From differentiation to personalised learning: a means to an end?

20
Oct 16
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What is the difference between differentiation and personalised learning? These two concepts have existed for decades in education and have been tried and tested. To most educators, differentiation means adapting some aspect of instruction or assessment to be more effective in teaching and learning for diverse groups of students with diverse learning needs, in the same course, classroom or learning environment. Personalised learning is similar in describing a school, for example, where every student in every classroom is fully engaged because their individual learning needs, interests, aspirations and cultural backgrounds are being addressed in what they are doing at any particular time.

Reading this as a teacher, you might have just broken a cold sweat and warded off a panic attack by considering another career. This perspective on personalised learning is a big call and seems impossible in the classrooms of 2016. In the New Media Consortium’s most recent Horizon Report: 2016 K-12 Education, they identify personalised learning as an imperative as well as a “wicked challenge” – one that is complex to define, much less address.

The most advanced students are 5 – 6 years ahead of the least advanced

If we reframe the personalised learning concept as a vision or goal, differentiation becomes action-oriented as the diverse range of strategies we might employ to realise the vision. When strategy is planned over a number of years and operates collaboratively at all levels in a school, from classrooms to the Principal’s office, the work is more engaging, the vision more realistic and the goal more achievable. 

Differentiation typically entails modifications to the content to be learned (based on what students already know), process (how the lesson is designed), products (the kinds of work products students are expected to create) and assessment (how teachers measure what students have learned). The real complexity of differentiating instruction and realising a vision of personalised learning emerges because students in the same class are likely to be at very different points in their learning and development. The most advanced students in any school year in Australian schools are typically five to six years ahead of the least advanced students.

Relationship between effort and success

If all students are to be engaged in learning that stretches and challenges them, it must be differentiated to meet the needs of all students and ensure that every student achieves the growth we expect. If we approach education with the assumption that students in the same year of school are more or less equally ready for the same learning experiences and challenges, less advanced students will struggle. For some of these students, low grades year after year sends a message that they are inherently poor learners and fails to acknowledge the long-term progress they are actually making, undermining their confidence in the relationship between effort and success. At the same time, more advanced students can remain unchallenged and are able to easily reach expectations of performance, because they start each school year ahead of their peers. Actual year-on-year growth can be difficult to identify for these students and the relationship between effort and success is not so clear.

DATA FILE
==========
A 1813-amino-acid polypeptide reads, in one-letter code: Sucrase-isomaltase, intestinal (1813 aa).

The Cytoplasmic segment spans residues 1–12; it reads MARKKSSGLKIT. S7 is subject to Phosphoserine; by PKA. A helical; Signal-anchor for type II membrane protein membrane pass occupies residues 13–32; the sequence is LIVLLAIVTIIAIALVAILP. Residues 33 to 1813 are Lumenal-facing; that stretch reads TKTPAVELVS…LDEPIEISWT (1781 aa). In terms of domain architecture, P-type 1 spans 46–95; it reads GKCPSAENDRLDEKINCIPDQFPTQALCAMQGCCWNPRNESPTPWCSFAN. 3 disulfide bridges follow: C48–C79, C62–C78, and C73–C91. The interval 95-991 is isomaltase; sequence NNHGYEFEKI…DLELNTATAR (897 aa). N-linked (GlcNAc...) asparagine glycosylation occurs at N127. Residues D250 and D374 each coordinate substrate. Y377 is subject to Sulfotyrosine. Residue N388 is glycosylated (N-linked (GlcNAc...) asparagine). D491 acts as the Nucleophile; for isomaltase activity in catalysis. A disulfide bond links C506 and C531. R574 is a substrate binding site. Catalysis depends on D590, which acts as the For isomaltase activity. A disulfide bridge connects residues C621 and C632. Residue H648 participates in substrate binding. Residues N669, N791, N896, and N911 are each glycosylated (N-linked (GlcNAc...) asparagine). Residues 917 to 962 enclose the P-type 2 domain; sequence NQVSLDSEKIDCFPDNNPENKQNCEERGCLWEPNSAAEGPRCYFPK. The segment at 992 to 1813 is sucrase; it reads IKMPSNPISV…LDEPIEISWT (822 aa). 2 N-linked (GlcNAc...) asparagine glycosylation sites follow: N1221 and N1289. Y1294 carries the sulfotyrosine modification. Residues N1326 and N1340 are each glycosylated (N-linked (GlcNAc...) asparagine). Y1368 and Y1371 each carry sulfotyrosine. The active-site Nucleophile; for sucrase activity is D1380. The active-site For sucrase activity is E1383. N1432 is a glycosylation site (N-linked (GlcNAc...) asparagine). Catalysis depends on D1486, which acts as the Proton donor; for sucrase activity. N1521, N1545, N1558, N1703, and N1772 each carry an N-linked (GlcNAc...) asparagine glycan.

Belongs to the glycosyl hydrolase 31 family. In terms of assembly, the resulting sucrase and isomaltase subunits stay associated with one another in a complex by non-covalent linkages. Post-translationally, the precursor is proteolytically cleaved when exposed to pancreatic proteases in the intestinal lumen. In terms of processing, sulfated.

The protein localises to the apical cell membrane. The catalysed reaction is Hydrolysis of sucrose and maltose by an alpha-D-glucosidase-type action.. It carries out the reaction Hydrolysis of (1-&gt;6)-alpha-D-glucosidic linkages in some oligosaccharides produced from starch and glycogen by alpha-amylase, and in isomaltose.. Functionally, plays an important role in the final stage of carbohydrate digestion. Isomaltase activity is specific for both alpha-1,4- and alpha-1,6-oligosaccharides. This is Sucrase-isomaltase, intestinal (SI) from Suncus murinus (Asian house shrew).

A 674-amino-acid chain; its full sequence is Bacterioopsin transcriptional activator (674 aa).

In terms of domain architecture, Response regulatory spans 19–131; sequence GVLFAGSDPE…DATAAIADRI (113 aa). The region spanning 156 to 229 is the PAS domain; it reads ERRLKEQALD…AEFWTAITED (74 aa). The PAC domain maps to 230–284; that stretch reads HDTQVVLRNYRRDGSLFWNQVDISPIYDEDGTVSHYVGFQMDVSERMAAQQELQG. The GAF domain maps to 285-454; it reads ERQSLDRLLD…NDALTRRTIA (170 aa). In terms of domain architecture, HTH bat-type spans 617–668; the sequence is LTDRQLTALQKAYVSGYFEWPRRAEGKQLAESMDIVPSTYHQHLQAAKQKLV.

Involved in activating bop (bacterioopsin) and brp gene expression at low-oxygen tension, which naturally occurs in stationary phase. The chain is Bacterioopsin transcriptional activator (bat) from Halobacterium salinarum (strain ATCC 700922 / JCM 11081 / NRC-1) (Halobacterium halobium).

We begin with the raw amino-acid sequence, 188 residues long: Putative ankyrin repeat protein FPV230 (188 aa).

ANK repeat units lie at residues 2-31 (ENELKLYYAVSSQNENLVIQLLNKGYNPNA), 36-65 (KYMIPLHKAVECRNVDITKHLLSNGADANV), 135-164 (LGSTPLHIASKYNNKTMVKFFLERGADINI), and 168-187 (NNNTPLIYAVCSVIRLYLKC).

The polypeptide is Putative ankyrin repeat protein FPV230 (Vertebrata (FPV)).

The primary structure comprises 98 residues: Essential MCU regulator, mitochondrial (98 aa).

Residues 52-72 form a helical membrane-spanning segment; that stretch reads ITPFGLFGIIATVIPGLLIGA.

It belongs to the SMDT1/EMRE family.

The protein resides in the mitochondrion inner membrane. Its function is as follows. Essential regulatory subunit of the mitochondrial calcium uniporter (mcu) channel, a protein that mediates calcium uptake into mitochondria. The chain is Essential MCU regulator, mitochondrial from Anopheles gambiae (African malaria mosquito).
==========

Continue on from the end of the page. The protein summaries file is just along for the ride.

Carol Dweck’s research on the growth mindset is a vital part of any personalised learning culture. Regardless of where students are in their learning at any particular time, every student is capable of making further progress. Although students in the same classroom may be at very different points in their learning and may be progressing at different rates, every student is considered capable of and commended for successful progress if they are engaged, motivated and provided with appropriately challenging learning opportunities and activities. Excellent progress becomes an expectation of every student, no matter where they start.

With a vision for personalised learning, differentiation the strategy and expected progress for each child the success indicator, achieving learning differentiation can become a reality.

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Submitted by Jonathan Saurine

Jonathan Saurine

Jonathan Saurine is Director of Innovation & Learning, Kincoppal – Rose Bay School of the Sacred Heart. He calls himself an educational engineer because he collaborates to design, build and implement all manner of solutions to improve K-12 education. He is an accomplished educator, thought leader and science writer with more than 20 years of experience in secondary and tertiary education. He has taught Chemistry and Physics for many years and is currently the Director of Learning Innovation at Kincoppal – Rose Bay School in Sydney. Jonathan has a passion for education and has research interests in learning psychology, the future of education and instructional design. He is the author of Quarkology and the Quark Institute and puts educational research into practice by leveraging innovative technologies to improve learning and teaching.

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